May. 13th, 2007

Ugh. There are many reasons to appreciate a professor asking you to send them example questions before your exam. However, thinking up broad, field-encompassing questions is a whole hell of a lot harder than I would have thought. And I've spent more time thinking about things I could ask myself than I have actually reading.

Time to wash the mask off the face (Catastrophe Cosmetic from Lush, of course) and head to bed.
If I were giving a public law comprehensive exam, here's what I suppose I'd ask:

1) What is law? How do the different conceptions of law shape the study and understanding of law and its relationship to institutions and society? Discuss some of the major scholarly legal traditions (legal formalism, legal realism, and so on) and their approaches to the study of law.

2) What is the role of law, litigation, lawyers, and legal institutions in movements pursuing social change? What is the utility of the use of law and rights talk by movements in their pursuit of social reform?

3) How do judges decide? How have scholars understood and attempted to explain judicial behavior, decision-making, and policy-making? Discuss approaches to understanding judicial behavior, highlighting some of the strengths and weaknesses of the various traditions. How does an inter-branch perspective that focuses on courts’ relationships to other institutions add to the understanding of judicial decision-making?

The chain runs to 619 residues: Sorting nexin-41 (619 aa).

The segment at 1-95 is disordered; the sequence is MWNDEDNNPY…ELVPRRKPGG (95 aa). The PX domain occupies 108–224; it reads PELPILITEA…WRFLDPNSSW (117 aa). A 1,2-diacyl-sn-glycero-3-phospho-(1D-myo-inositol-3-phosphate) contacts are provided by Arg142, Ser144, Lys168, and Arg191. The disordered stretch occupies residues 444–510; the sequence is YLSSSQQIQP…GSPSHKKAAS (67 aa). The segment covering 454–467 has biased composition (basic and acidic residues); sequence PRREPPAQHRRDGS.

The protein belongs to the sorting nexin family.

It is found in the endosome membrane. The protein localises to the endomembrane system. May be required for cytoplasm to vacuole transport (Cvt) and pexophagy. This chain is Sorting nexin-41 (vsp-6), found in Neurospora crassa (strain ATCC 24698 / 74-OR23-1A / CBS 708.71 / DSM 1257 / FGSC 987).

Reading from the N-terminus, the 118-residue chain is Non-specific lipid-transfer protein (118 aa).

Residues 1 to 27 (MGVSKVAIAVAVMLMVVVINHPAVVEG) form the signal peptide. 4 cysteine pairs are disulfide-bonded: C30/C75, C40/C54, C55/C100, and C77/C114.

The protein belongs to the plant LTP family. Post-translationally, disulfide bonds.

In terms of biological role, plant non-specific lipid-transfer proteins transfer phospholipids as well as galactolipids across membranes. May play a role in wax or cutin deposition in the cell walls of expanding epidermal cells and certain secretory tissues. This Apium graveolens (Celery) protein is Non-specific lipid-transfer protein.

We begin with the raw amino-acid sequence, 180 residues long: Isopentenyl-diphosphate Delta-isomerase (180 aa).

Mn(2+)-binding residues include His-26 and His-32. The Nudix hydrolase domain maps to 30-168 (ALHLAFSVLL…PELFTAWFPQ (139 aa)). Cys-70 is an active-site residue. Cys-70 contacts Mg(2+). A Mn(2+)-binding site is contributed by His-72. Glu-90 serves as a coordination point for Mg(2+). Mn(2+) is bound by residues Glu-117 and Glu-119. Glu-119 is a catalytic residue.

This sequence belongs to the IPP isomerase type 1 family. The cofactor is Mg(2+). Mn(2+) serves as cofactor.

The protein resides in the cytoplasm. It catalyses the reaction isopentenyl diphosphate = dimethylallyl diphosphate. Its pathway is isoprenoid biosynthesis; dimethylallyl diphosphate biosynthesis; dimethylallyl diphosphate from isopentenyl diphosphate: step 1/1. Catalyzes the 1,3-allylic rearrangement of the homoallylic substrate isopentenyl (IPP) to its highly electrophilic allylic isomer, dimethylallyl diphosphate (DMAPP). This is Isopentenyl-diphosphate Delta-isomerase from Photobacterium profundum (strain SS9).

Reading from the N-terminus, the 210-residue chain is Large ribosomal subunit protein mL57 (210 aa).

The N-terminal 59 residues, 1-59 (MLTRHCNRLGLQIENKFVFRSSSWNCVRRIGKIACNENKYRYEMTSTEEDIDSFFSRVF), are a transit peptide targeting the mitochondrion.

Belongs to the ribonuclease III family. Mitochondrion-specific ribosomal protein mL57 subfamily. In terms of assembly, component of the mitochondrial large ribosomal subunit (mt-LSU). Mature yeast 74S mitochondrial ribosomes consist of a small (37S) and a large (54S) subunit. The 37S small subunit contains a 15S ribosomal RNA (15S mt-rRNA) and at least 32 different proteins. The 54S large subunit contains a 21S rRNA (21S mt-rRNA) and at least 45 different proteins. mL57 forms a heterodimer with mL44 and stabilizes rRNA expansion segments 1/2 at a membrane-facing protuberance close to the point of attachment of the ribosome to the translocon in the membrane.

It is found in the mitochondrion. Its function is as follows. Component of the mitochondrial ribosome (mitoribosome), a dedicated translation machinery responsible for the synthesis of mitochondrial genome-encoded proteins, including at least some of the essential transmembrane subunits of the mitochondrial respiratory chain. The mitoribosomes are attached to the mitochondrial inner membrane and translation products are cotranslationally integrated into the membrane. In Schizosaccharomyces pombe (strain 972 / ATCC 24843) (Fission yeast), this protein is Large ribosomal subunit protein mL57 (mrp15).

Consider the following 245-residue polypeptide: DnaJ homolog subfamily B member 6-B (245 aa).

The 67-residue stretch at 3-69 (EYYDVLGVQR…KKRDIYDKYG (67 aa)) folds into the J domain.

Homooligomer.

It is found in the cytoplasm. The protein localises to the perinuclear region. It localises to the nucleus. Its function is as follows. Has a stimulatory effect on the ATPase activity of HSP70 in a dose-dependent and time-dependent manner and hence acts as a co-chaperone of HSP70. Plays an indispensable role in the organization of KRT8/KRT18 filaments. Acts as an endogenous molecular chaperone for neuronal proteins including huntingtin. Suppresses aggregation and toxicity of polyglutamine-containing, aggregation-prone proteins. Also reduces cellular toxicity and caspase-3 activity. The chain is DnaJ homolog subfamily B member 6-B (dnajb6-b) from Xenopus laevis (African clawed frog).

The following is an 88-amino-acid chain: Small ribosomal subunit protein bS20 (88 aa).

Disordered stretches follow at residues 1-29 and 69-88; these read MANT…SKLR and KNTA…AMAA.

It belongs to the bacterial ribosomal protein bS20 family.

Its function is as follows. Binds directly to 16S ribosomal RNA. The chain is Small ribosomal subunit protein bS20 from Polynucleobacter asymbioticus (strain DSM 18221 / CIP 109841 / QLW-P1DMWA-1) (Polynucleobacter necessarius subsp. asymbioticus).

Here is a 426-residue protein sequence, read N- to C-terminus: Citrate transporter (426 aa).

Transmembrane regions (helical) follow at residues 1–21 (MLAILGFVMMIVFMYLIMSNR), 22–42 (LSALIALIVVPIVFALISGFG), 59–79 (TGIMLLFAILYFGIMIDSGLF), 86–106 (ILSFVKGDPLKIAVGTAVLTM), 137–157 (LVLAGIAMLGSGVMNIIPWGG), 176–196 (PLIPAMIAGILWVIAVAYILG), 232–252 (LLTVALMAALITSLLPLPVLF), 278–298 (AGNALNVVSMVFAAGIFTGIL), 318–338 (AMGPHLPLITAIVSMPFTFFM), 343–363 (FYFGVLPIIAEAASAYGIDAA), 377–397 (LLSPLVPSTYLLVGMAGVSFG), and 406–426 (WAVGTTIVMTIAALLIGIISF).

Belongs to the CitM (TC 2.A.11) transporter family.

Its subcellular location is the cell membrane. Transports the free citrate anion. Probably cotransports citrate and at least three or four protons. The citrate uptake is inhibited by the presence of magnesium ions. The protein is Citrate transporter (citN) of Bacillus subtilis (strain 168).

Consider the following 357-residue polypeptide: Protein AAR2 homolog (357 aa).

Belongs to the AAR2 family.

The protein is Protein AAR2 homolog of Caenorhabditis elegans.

4) How do courts matter? Focusing not only on the American Supreme Court, discuss how courts matter – their impacts, effects – in political systems.

Now to think about how I'd answer them.
You know, I took a walk down to Vivace to do a little reading and saw all these people, moms and sons, moms and daughters, whole families, people with flowers . . . I know I have fabulously special days with my mom whenever we're in the same place. But brunch on mother's day with her would have been nice.

And I've figured out another reason to avoid children: caring for Maynard is not unlike caring for a toddler. Which I suspect he will be like for the remainder of his life. I constantly have to watch what he gets himself in to, occasionally have to clean breakfast or dinner off his face, occasionally have to wipe his fluffy bum after a trip to the box, have to remind him that certain things (mommy's books, the lighter, pens, and so on) are not toys . . .

See? Just like having a toddler in the apartment.

I have discovered a virtue to knowing so little about a field. When I took my American Politics exam, since it is my minor field, it was relatively easy to organize what I know in my head. It was relatively limited and so not terribly messy to shift around, organize, synthesize, and so on.

Now, consider public law. My familiarity with public law as a field goes back 6 years. While contemplating judicial behavior over my latte, it occurred to me that this makes organizing what I know in my head a bit more . . . complicated, much more messy, but I suppose also more interesting.

As much as I'm not looking forward to Friday, sifting through the field in my head has reminded me that I love this stuff. I don't love studying judicial behavior, per se (which is why I don't), but thinking about courts as policymakers, law and social change, the sources and consequences of law, and so on . . . well, is really interesting to me. After years of course work, it always helps to be reminded that your brain did once feel intellectually excited and stimulated by ideas. So, I plan to try to go into the next five days with that in mind.



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